You probably already know that leafy greens, including spinach and romaine lettuce, pack a huge nutritional punch. Have you ventured into trying kale? The best way to eat kale is . . . often!
When I first bought a bunch of the curly, rigid greens, I was intimidated. It seemed too stiff to use in a salad and too bitter to eat raw. I started experimenting, looking for recipes, and getting a little adventurous.
Now kale has a permanent spot on my weekly grocery list. According to University of Alaska Fairbanks Cooperative Extension Service there are a large number of reasons to incorporate this food into your diet:
- Kale contains significant amounts of vitamins A, C, K, and B6.
- Kale is rich in lutein and zeaxanthin which promote eye health
- Kale is a source of potassium, calcium, iron, and manganese
A “Souper” Addition
During these chilly winter months, make wholesome, homemade soups to stay warm and healthy. From spicy lentil and chili to wild mushroom with rice and vegetables, pick your favorite flavor and make a batch today. Try adding small, torn chunks of kale. It pairs well with both broth-based soups and creamier varieties, such as potato-cheddar. Toss kale into the mix when the soup is simmering to tenderize the greens.
Start your day with fresh smoothies created from frozen fruits, soy or almond milk, and 100 percent fruit juices. Fruit smoothies add a variety of vitamins to your diet early in the day, and are simple and quick to make when you’re trying to get ready in the morning.
Try add-ins to make smoothies healthier. Measuring a few tablespoons of milled flax seed, a handful of baby spinach, or a cup of torn kale into the blender carafe adds extra nutrients to the breakfast. Although the raw kale adds a slightly green tinge to the drink, it’s still the best way to eat kale for breakfast.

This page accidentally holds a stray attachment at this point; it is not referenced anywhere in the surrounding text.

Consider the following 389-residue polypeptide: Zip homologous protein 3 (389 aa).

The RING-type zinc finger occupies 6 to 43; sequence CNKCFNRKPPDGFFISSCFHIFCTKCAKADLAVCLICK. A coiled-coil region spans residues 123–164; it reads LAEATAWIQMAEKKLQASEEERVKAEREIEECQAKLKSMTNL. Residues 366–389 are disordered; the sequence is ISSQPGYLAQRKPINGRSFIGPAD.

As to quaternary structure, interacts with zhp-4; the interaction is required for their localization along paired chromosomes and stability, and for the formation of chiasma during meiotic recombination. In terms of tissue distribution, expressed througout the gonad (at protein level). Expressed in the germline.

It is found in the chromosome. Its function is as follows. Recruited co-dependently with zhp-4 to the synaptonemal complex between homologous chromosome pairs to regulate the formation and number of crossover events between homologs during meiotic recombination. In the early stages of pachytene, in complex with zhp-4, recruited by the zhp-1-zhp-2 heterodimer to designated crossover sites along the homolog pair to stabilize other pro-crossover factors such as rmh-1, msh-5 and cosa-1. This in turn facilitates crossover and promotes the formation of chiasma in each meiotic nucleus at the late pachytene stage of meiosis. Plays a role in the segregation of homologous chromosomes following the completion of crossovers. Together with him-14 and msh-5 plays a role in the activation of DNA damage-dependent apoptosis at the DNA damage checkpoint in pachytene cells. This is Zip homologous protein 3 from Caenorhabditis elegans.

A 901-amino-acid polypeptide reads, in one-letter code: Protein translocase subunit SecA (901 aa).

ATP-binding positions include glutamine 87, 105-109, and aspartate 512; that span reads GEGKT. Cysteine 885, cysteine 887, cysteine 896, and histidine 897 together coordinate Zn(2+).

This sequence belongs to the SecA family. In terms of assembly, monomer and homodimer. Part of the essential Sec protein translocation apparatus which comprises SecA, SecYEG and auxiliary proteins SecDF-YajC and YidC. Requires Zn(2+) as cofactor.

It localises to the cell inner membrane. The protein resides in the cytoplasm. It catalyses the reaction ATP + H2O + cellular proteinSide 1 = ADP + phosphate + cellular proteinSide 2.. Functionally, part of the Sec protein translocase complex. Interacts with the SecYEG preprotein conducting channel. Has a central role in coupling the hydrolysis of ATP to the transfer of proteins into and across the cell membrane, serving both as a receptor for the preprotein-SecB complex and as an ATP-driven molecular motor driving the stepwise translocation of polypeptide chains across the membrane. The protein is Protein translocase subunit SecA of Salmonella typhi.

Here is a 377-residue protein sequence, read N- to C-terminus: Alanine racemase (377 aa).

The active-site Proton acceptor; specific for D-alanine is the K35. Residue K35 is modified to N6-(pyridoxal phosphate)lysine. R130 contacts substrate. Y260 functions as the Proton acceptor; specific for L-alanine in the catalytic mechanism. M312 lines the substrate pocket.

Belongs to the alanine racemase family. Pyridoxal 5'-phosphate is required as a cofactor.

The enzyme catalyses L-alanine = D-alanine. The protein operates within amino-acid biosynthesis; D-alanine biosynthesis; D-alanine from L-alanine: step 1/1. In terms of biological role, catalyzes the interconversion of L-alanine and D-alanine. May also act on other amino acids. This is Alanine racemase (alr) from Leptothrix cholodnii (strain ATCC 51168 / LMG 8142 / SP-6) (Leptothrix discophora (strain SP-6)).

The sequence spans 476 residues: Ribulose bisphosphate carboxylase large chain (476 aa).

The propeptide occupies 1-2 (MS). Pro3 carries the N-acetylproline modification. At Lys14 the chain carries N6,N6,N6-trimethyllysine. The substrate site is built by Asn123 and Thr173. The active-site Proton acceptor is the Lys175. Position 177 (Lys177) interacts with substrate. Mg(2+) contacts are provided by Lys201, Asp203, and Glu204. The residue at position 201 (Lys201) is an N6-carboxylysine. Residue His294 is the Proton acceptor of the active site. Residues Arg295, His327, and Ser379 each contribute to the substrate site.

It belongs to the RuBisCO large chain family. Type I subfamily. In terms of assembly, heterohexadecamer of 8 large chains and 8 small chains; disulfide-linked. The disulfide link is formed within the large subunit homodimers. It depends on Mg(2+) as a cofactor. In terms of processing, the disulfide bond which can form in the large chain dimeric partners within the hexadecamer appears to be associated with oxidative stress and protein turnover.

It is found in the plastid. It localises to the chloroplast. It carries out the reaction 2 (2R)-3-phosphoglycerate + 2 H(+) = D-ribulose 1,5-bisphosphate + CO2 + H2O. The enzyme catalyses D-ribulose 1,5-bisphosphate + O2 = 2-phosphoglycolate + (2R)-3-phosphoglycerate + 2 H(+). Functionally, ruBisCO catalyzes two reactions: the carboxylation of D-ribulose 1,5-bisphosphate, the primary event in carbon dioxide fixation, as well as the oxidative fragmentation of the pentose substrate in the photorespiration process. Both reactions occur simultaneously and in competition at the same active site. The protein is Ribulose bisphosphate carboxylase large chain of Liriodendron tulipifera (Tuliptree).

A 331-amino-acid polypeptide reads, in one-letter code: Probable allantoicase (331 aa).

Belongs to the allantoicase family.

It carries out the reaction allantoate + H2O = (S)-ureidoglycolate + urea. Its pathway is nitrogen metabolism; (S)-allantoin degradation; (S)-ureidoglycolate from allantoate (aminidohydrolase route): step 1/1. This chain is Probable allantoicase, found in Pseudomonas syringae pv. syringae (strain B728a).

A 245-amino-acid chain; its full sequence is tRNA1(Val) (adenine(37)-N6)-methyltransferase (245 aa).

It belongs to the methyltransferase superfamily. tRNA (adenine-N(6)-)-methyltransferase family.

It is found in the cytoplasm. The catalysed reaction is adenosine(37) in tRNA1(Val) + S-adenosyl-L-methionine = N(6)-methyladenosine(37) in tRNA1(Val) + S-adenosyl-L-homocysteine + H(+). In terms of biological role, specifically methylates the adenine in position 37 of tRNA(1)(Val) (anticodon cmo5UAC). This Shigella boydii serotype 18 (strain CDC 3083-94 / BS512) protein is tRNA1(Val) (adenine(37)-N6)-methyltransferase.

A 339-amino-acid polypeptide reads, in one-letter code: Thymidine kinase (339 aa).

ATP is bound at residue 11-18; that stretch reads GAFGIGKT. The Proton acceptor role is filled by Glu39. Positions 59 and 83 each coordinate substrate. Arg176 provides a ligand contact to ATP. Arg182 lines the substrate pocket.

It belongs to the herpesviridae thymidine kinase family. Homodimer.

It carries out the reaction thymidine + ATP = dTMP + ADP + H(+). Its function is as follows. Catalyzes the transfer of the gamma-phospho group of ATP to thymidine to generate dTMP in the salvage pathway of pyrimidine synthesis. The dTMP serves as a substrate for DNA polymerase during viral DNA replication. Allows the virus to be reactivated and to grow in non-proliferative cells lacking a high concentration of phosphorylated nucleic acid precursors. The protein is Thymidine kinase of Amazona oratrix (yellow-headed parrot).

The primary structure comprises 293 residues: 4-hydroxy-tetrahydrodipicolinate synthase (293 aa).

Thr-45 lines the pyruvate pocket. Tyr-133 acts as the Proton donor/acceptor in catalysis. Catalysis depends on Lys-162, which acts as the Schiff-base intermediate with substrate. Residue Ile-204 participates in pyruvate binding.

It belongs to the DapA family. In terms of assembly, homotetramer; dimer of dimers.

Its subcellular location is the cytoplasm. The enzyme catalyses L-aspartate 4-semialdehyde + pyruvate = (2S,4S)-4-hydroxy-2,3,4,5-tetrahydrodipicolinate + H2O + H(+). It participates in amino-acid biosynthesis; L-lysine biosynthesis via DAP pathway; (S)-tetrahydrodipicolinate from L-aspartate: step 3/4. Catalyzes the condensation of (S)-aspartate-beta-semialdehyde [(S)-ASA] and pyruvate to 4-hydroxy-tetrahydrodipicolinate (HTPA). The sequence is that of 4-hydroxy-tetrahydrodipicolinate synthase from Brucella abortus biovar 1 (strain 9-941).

Simple Seasoned Sauté
When dinner time rolls around, consider adding kale as a side dish. Once sautéed, kale pairs well with a roasted chicken breast or as a mix-in for rice and quinoa.
Start by sautéing sliced red onions and garlic in a splash of olive oil in a sauce pan. Once the onions turn opaque, add pieces of kale with the stems removed, turn the heat down low, and place a lid on the pan. This gently steams the kale while infusing the flavors of the garlic and onion into the vegetable.
Baked with Root Vegetables
Kale pairs well with root vegetables including potatoes, onions, turnips, and carrots. Try mixing a few of these vegetables together to create a pan of scalloped potatoes. Add chopped kale leaves and diced onions to the creamy sauce, then bake the vegetables.
Have you tried kale? Tell us about your favorite way to add this leafy superfood to your plate, bowl, or glass in the comments below.
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